The never-ending quest.
It's the dream of every upstart MMO that has aspired to knock the multi-million dollar crown from World of Warcraft's head.
"We can give them more quests! We can make more loot! We can write more dialogue! We can make so much stuff that you'll never need to leave our game!"
It's an admirable goal, and the engine that makes the whole genre run.
Here's what I can't figure out: Why is Kingdoms of Amalur: Reckoning, a single-player RPG with no online component to speak of, jockeying for the throne?
"THE WORLD OF AMALUR IS DRIVEN BY CONSTANTLY REPEATING STORIES."
Origins don't get much more humble: Your character begins his or her story dead as disco, and the fact that they're soon up and stabbing isn't even the weird part. The odd thing is that this hasn't happened before.
In what could be a sly reference to the nature of fantasy structure in a better written game, the world of Amalur is driven by constantly repeating stories. Members of the immortal fae race live a certain story, die, and then live it again. It may sound dull, but it gives the entire world a hearbeat even the non-immortals can rely on.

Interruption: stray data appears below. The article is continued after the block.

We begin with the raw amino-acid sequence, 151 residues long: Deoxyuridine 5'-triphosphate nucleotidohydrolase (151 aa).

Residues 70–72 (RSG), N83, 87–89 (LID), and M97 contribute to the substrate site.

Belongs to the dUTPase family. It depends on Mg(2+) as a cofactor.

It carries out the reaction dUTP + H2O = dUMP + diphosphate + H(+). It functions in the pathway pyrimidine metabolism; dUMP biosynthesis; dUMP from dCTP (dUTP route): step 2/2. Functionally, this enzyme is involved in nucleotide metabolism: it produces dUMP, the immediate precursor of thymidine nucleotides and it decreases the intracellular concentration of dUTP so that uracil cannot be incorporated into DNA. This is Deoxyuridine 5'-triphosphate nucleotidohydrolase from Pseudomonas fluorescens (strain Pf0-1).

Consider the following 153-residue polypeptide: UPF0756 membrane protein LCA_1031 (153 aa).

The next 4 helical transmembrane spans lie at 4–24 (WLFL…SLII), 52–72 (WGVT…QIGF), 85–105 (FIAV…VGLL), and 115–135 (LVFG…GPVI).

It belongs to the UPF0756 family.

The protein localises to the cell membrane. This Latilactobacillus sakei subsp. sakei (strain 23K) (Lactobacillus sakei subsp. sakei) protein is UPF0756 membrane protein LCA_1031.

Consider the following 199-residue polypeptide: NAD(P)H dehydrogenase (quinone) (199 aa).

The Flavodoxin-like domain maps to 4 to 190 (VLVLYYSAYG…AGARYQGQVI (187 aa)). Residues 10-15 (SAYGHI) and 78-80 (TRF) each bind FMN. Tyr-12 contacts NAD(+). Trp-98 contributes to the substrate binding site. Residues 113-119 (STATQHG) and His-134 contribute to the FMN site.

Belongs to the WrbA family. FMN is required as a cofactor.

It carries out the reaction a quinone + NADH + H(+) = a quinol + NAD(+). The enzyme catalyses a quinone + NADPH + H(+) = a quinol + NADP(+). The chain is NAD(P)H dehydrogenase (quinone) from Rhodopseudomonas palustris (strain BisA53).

So, yeah, big deal, you came back from the dead. That's a Tuesday for a fae. The quirk is that your character is very much not a fae, and that's made the constant, dependable land a much more ... complicated place to be.
Anathema though it may seem to Amalur's residents, your decisions are truly your own, and fate's designs for you seem to have little sway. Video games often put your character at the center of the universe, but Reckoning takes this to the logical extreme: You're literally the most important thing in the world, and the course you're charting leaves a wake that sloshes across Amalur.
The freedom to chart a progression and choose a character's attributes is a little more than a bullet point in most games. But given how integral freewill is to Reckoning's plot, its skill tree needed to be especially flexible, if only to support the narrative.
Split into the classic fighter/mage/thief trifecta, it's possible to follow a very linear path and learn only melee, magic or stealth. ButReckoning smartly subverts that min-max impulse with specific bonuses dependant on the split of skill points. Evenly dividing your points between might and magic? Your character will learn the ability to turn damage into mana. Piling it all into wizardry? Expect big mana bonuses.